Yes, the super body created by AO 35 is good copy. Unfortunately, it is a band aid to the “gangrenous” wounds that afflict the pillars of the country’s criminal justice system. In the end, with government offering yet another super body to address impunity, the citizenry is left only with prayers as their ultimate tool against impunity. Let’s pray very hard.

Disappeared


I accompanied the wife and two children of missing lawyer Joe Franck Zuniga to see Justice Secretary Leila De Lima last week. The purpose of the meeting was to solicit the secretary’s assistance in determining the whereabouts of the missing lawyer, the fourth person to have disappeared this year. De Lima did not disappoint. In the said meeting, she announced that she was creating an NBI Task Force to look into the case.

According to the lawyer’s wife, Charito, Zuniga called her on June 20, 2012 to say that he had a meeting at Oceanworld Subic. He has not been heard from nor seen since. His car, a Honda Civic, was recovered the following day in a remote part of Zambales. According to sketchy police reports, the vehicle was driven to the spot where it was found by a man who later boarded a second vehicle. Unfortunately, the witness who reported this failed to get a glimpse of the face of the driver.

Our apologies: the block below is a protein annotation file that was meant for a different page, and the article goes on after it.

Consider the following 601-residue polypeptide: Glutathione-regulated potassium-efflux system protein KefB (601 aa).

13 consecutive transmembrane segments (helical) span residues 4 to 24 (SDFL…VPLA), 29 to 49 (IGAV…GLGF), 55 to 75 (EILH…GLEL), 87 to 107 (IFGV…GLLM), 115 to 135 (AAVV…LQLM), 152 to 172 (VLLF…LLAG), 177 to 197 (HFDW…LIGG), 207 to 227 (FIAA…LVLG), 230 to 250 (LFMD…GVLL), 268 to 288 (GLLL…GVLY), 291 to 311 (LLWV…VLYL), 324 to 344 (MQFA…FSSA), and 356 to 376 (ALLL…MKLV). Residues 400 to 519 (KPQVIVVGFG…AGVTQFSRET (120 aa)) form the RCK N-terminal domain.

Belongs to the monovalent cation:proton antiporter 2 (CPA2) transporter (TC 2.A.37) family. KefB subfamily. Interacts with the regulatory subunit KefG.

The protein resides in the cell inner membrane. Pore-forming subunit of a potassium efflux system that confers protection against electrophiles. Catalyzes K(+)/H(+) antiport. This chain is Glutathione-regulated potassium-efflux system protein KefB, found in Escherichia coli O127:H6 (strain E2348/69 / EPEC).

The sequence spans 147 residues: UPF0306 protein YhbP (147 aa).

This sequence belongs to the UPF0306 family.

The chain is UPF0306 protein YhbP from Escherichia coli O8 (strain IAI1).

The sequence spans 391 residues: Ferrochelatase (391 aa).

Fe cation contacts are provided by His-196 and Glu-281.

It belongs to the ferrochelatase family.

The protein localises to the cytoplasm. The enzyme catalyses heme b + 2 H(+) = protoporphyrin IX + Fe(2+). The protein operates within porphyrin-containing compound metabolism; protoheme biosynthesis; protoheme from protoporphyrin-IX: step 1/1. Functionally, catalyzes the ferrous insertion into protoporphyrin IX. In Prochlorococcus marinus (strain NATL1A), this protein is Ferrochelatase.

Thus far, the family and authorities are facing a blank wall. Charito and the children related how Zuniga recently received what they believe to be a death threat. Apparently, intelligence authorities from Subic furnished the lawyer with a flyer bearing his picture taken in a prayer rally in the vicinity of Central Methodist Church along Taft and Kalaw, Manila. The leaflet bore the cellular phone numbers of the missing lawyer, his home address and the amount of $10,000.00, which they interpreted as the price tag for the life of the lawyer.

The family could think of no one in particular who would benefit from the disappearance of the lawyer. It is of public knowledge though that Protestants have been known to be very vocal in the promotion of social justice, which is why many military operatives have branded some church members from both the United Church of Christ of the Philippines and the Methodists as “communists”.

A second theory has to do with an on-going strife between the break-away Methodist church headed by Zuniga, AIM Philippines, or the Philippine Methodist Church from its mother church, the United Methodist Church -which until today is supported by the Methodist church of the United States. The family told De Lima that Zuniga had been very critical of what he claims to be issues of corruption within the mainstream Methodist church which led to the recent breakaway of Zuniga’s denomination. I myself refuse to believe that a Christian could conspire against a fellow Christian. But Secretary De Lima was correct in noting that this too would have to be investigated by authorities.